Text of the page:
A Positive Impression
By Chen Nan

(China Daily 01/05/2008 page8)

In the dash for cash, many trailblazing Chinese artists are leaving the ancient art form of printmaking in the dust. But Su Xinping (pictured on the right), professor of Central Academy of Fine Arts (CAFA), strives to keep this dying medium alive and kicking.

"Art lovers seek the originality of oil painting, while ignoring the beauty of ancient printmaking. Because prints can be copied, their prices are very low, which enables ordinary people to get close to art, but the public is largely unaware of printmaking," Su says. "The problems are artists' impatience, the temptation of money and repute."

The 48-year-old from Inner Mongolia Autonomous Region graduated from CAFA with a master's degree in printmaking and has created artworks using the medium for more than two decades.

He says that oil painting is his bread and butter, while printmaking is his labor of love.

"Art is purely a private thing and an expression of the artist himself," he says. "Without the steering power of the market, the artist works for himself, and self-achievement takes precedence over public opinion. But unfortunately, that's not the way it is in today's art market."

And so, that special breed of artists still practicing printmaking is becoming an endangered species in the country.

"China has a long and distinguished history of printmaking. However, the art medium is flourishing in Western countries and Asian countries such as Japan," he says. "The main reason it's floundering here is low market recognition."

Su identifies four basic categories of the art form based on the method by which works are made: Relief methods, such as woodcutting and linocutting; intaglio methods, such as engraving, etching and dry pointing; surface processing, used mostly in lithography; and stenciling methods, including silk-screening and serigraphing.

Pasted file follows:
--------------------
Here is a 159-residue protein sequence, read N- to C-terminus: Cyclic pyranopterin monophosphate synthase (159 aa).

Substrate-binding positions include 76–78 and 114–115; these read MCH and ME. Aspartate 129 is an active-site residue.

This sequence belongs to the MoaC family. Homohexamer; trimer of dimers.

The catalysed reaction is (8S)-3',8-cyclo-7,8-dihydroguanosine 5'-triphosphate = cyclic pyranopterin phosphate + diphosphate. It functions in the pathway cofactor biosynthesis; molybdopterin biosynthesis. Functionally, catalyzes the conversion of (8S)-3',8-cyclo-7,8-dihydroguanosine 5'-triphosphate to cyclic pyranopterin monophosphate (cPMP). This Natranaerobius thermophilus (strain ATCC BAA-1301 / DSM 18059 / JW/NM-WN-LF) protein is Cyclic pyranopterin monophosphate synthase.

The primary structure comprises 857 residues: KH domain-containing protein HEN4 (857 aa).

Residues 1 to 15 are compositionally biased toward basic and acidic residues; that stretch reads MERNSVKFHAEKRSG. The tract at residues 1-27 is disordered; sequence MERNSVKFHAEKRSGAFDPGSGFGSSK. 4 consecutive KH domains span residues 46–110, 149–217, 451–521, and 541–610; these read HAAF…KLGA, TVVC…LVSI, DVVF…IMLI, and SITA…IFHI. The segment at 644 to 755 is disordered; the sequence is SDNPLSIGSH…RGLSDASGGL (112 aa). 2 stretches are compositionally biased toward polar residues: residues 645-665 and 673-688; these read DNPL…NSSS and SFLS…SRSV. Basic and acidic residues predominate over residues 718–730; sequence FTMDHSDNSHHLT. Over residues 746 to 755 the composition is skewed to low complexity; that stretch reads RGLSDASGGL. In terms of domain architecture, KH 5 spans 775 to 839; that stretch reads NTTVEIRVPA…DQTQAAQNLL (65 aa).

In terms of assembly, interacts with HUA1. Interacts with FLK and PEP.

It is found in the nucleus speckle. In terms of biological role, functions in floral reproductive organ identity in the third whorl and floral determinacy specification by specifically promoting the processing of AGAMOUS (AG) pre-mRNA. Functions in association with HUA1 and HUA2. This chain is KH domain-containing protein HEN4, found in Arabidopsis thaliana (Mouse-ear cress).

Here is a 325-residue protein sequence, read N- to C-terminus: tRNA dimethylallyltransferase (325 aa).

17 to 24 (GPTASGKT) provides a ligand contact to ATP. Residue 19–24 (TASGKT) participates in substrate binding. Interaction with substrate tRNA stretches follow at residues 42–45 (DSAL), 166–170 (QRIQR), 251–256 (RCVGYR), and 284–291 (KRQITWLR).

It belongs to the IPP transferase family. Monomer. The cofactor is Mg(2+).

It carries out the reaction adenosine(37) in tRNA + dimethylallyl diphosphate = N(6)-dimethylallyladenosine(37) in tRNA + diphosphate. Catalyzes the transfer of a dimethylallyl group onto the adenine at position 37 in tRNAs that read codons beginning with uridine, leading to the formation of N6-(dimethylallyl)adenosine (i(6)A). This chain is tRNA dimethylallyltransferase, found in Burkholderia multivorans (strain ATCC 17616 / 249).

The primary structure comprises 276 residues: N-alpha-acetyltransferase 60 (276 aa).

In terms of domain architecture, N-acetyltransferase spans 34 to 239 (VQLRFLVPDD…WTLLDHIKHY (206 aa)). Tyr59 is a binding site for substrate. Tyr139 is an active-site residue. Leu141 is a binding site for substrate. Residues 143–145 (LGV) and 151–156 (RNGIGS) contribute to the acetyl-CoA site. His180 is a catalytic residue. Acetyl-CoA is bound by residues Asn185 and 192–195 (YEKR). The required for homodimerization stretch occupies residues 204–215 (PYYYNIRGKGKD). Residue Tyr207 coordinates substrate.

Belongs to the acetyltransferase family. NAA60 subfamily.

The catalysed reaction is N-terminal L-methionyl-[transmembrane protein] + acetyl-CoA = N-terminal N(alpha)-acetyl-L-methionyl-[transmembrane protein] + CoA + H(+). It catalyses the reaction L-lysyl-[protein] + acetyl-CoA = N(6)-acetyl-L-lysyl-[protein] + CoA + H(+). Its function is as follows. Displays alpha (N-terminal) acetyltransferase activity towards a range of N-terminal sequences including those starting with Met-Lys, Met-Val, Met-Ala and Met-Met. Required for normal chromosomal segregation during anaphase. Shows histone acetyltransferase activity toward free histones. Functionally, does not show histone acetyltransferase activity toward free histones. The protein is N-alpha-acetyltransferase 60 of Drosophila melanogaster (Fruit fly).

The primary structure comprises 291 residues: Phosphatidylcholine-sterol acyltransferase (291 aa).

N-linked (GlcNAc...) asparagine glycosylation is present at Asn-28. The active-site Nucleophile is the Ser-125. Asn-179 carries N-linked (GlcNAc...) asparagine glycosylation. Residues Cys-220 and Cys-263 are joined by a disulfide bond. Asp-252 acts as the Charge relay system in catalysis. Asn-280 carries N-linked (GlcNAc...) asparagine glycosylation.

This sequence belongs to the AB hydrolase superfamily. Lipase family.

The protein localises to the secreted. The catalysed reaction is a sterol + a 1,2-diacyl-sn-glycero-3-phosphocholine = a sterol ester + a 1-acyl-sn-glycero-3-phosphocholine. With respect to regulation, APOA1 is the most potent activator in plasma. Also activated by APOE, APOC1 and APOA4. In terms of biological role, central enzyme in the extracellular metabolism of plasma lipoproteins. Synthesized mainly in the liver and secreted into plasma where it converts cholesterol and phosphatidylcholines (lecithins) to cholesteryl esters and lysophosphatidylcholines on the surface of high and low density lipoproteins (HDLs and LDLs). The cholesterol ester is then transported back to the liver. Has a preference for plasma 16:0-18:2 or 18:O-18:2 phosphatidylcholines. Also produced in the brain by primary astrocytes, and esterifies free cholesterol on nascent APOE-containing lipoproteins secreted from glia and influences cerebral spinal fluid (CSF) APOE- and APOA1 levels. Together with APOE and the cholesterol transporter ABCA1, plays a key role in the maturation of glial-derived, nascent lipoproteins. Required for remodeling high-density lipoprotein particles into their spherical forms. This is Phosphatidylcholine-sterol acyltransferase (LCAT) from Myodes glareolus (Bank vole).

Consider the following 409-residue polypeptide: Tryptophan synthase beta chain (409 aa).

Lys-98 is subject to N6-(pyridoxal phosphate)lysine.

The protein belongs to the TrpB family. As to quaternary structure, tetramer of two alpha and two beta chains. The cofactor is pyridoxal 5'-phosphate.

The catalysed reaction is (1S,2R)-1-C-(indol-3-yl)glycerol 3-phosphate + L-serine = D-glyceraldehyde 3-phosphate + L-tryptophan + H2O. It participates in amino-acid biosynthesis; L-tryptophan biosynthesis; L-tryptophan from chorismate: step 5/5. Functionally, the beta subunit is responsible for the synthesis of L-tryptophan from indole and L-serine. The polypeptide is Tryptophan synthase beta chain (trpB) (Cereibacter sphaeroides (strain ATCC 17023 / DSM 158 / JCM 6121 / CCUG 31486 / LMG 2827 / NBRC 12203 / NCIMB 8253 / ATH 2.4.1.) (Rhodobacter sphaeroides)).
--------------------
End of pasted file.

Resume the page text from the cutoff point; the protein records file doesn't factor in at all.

Su's engravings both venerate and question this traditional Chinese art form. His advocacy of contemporary theories is apparent in his emphasis on plurality and imprinting - "the essential beauty of printing". He hones in on a rationalized spirituality and workaday life.

Su draws inspiration from a changing China, and rather than follow international trends, he uses an introspective technique that is unique among today's contemporary art scenes.

His earliest series was inspired by Inner Mongolia. It features vast grasslands dotted with people.

While the themes and content may not create an immediate connection with viewers, the controlled technique used to portray the movement of the figures, who blend with the rolling hills, conveys a sense of innocence. Su's ability to create communicative facial expressions increases the scenes' peacefulness.

The Rising Sun was an installment of a series created in 1991 that was symbolic of the hopefulness of that time. "My work and the development of my artistic career are really connected with China's contemporary social issues," Su says. "The Rising Sun is the best example of this, as I, the artist, was saying that China still had hope."

Su Xinping's work will be on display at the ongoing 2008 China Print Art Festival organised by Amelie Gallery in 798 Art District. The show focuses on expanding awareness of printmaking as an art genre.

Visitors can see Su's latest black and white works, which take inspiration from ink and wash techniques.